Group chatting on bridge with sheep.

Contribution claims – a tip for the future

30 July 2018.

Accept certain inalienable truths: prices will rise, politicians will philander and contribution claims will continue to crop up in construction litigation.

As such, I thought it would be worth recapping a key principle of contribution claims: same damage.

Section 1(1) of the Civil Liability (Contribution) Act 1978 provides that, in to recover a contribution from another party, that party must be liable for the same damage:

“…any person liable in respect of any damage suffered by another person may recover contribution from any other person liable in respect of the same damage (whether jointly with him or otherwise).”

You might think that the term “same damage” is obvious and not worthy of its own blog, let alone judicial ink. But you would be wrong.

Considering situations where the claim is not for the same damage may help illustrate the differences in damage that can arise, and what to look out for:

  • Different kinds of harm: delay caused by a contractor and an extension of time wrongly given by a contract administrator are not the same damage: Royal Brompton Hospital NHS Trust v Hammond1.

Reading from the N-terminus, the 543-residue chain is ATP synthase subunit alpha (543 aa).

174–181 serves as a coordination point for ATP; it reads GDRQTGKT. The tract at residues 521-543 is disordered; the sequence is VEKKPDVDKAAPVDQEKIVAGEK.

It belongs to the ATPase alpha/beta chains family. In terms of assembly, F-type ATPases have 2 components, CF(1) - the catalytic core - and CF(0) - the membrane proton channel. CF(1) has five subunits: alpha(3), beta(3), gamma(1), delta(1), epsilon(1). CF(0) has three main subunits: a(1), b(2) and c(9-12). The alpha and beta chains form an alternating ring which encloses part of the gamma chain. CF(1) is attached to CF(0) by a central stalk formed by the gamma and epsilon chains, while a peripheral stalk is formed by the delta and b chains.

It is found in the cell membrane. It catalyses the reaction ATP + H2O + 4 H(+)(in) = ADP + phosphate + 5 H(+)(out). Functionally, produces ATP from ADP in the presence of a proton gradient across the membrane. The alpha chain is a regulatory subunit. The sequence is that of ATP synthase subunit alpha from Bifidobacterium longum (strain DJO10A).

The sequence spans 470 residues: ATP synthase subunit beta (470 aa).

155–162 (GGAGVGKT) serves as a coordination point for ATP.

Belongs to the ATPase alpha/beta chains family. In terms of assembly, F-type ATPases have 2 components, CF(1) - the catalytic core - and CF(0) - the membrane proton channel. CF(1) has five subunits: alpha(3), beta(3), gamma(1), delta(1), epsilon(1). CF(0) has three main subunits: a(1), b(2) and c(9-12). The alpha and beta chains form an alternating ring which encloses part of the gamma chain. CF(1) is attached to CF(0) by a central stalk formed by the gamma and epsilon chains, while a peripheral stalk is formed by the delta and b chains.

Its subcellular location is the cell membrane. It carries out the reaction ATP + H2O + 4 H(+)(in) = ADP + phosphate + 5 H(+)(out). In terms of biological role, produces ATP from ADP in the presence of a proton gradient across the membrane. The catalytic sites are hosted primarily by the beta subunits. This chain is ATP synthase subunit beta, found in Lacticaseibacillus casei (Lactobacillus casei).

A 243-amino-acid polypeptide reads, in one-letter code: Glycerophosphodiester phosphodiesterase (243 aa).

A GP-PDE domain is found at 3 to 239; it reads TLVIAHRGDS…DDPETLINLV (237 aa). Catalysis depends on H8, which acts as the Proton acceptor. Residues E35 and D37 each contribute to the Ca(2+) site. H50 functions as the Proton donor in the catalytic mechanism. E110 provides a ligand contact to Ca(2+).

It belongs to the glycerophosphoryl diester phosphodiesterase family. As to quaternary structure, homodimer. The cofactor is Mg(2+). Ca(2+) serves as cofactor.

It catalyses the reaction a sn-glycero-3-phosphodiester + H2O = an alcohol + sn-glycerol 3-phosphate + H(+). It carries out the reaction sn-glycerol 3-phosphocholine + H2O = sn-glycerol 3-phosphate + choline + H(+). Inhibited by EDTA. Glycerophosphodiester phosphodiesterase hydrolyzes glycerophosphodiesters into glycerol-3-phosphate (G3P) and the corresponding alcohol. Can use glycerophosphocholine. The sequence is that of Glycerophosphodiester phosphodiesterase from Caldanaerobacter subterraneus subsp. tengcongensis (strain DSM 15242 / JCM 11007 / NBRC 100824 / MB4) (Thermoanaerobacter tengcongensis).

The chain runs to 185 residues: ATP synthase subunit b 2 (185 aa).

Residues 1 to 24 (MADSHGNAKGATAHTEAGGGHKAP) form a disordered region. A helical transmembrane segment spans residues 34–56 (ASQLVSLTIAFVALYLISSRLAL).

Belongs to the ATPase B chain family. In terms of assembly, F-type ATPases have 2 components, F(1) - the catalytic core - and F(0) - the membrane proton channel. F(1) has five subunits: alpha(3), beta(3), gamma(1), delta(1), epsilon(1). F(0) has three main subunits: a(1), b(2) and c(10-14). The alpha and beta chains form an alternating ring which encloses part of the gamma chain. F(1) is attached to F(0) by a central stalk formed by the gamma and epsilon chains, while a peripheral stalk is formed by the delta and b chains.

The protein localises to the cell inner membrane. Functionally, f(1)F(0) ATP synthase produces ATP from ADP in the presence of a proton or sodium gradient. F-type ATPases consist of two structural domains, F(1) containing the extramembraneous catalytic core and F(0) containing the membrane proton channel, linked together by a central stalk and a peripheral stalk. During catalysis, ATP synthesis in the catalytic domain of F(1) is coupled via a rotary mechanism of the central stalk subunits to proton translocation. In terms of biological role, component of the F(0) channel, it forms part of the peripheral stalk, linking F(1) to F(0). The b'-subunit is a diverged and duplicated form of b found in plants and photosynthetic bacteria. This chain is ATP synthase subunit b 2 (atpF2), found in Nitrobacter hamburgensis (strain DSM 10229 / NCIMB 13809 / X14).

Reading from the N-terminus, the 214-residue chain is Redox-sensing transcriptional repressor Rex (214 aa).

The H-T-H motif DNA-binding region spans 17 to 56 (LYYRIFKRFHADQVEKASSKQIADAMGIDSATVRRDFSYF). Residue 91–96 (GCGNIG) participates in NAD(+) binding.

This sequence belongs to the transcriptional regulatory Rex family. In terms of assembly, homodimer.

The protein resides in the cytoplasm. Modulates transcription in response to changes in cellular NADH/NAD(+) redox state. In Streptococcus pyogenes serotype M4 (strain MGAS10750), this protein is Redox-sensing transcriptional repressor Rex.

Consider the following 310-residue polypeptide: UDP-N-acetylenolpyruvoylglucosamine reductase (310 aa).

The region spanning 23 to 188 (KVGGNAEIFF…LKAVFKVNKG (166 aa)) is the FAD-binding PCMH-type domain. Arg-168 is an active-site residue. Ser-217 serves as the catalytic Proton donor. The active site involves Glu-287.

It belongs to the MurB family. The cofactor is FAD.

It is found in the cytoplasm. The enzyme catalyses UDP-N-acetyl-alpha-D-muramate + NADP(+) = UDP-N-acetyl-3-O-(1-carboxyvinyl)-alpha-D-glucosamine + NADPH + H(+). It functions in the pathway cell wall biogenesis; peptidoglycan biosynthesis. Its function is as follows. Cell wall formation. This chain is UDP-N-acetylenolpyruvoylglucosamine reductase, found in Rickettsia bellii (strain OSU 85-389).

• Physical defects as opposed to financial loss: Birse Construction Ltd v Haiste2. In this case, the two (different) types of damage suffered were physical defects in a reservoir and the financial loss of having to construct a second reservoir. Roch LJ summarised his reasoning and conclusion:“The word ‘damage’ in the phrase ‘the same damage’ in section 1(1) does not mean ‘damages’.”

  • A building contractor who builds a defective building is not liable for the same damage as an insurer. The former was liable for the damage suffered as a result of the defects, whereasthe insurer could only be liable for financial loss under the policy: Bovis Construction Ltd v Commercial Union3.

It is worth noting that one party may be liable for only some of the damage suffered, whilst the other may be responsible for the whole. This part can still be the same damage. And there are many situations where the parties are responsible for the same damage. That said, if your client is facing a contribution claim, my advice would be to check whether it really is for the same damage.

1. Royal Brompton Hospital NHS Trust v Hammond [2002] UKHL 14.
2. Birse Construction Ltd v Haiste [1996] 1 WLR 675.
3. Bovis Construction Ltd v Commercial Union Assurance Co Plc [2001] 1 Lloyd’s Rep 416, David Steel J.

Back to the Construction newsletter, July 2018

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